Violence and Injury Prevention

WHO launches Global Alliance for Care of the Injured (GACI)

Every year, over five million people die from road traffic crashes, violence, burns, falls, and other causes of injury. Millions more suffer lifelong disability and economic hardship associated with lost productivity. In low-income countries, people with life-threatening but survivable injuries are six times more likely to die (36% mortality) than in high-income settings (6% mortality).

In an effort to diminish such inequalities and to improve care of the injured globally, WHO launched the Global Alliance for Care of the Injured (GACI). The launch event, which was organized in the context of the 66th World Health Assembly by the Governments of Romania, Brazil, Mozambique and Thailand and the WHO Secretariat, convened around 200 World Health Assembly delegates from countries in all regions of the world.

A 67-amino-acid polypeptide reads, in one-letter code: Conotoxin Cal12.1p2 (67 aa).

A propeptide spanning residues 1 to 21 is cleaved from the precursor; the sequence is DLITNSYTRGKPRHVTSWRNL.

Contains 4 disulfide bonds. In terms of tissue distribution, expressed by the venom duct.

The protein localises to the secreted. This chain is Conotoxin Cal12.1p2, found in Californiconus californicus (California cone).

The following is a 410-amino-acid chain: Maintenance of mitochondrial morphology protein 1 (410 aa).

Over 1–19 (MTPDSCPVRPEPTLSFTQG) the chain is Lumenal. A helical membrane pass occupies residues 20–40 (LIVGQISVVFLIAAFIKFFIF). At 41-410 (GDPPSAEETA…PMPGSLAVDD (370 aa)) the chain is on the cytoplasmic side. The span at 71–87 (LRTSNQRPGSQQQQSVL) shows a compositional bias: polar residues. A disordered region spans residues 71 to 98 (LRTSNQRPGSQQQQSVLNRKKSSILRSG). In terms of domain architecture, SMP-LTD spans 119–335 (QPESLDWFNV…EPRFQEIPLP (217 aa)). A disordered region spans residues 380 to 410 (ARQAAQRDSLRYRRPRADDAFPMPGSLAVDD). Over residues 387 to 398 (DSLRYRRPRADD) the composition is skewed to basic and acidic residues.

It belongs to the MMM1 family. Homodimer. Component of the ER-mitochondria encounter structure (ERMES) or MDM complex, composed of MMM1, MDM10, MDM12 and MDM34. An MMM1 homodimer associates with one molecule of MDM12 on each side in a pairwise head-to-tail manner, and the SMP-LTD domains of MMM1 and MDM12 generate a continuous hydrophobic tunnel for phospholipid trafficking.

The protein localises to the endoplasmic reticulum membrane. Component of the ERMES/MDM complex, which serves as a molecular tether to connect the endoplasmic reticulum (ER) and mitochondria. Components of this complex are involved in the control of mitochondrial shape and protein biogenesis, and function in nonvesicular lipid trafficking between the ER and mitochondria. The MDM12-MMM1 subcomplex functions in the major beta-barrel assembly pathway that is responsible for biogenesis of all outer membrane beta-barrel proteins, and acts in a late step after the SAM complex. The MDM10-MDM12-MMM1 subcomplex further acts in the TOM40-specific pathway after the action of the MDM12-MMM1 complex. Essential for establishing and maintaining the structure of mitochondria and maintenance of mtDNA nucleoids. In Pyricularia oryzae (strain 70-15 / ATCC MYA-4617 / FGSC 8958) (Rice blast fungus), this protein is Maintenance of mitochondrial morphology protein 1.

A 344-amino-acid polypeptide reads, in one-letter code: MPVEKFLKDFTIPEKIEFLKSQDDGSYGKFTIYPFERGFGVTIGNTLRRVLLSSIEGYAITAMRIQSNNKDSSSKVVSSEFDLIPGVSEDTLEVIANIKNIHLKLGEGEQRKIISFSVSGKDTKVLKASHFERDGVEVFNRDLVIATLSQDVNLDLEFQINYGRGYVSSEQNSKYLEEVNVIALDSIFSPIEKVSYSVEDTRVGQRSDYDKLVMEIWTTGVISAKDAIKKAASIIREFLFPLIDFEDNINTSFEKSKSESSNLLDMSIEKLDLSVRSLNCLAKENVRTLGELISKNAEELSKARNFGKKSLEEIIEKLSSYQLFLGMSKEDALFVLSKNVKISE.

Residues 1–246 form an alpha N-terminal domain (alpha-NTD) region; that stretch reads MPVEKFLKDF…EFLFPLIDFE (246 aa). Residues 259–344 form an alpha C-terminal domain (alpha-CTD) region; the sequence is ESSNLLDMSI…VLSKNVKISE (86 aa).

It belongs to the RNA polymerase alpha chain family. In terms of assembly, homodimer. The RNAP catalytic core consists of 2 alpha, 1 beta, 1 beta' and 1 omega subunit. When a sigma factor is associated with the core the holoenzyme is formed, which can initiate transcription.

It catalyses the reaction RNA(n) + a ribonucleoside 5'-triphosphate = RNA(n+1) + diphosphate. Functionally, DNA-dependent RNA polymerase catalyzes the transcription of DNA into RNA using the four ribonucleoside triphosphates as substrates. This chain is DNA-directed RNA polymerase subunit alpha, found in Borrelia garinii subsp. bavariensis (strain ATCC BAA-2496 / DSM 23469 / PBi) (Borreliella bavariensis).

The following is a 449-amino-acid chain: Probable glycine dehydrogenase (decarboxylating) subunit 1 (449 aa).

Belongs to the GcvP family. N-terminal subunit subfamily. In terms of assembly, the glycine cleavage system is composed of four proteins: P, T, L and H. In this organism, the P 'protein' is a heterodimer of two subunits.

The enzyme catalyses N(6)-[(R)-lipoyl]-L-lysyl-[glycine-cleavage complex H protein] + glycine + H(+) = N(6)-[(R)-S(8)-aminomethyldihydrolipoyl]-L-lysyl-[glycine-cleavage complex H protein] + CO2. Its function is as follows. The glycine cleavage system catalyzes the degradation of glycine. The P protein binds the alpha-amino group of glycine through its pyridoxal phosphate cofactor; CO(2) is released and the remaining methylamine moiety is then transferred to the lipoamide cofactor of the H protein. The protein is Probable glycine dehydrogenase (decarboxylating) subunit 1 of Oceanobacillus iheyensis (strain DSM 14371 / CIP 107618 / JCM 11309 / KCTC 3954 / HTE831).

GACI is a network of governmental and intergovernmental organizations as well as nongovernmental organizations, including professional societies, working internationally, which collaborate to improve care for the injured across the spectrum of pre-hospital and hospital care and rehabilitation of the injured.


GACI currently has 12 members:

  • Aga Khan University
  • African Federation of Emergency Medicine (AFEM)
  • American Association for Surgery of Trauma (AAST)
  • American College of Surgeons Committee on Trauma (ACS-COT)
  • AO Foundation*
  • Bone and Joint Decade (BJD)*
  • International Association for Trauma Surgery and Intensive Care (IATSIC)*
  • International Federation for Emergency Medicine (IFEM)
  • Johns Hopkins Bloomberg School of Public Health
  • Pan American Trauma Society (SPT)
  • United States Centers for Disease Control and Prevention (CDC)*
  • WHO*

*Founding members


GACI’s vision is to provide guidance and support to governments to significantly improve care of the injured in a sustainable and affordable manner through systematic provision of essential trauma services. These services should be available to every injured person in any location without regard to their personal characteristics or ability to pay. The aim is to save millions of lives and minimize the devastating consequences of injuries by strengthening trauma care systems.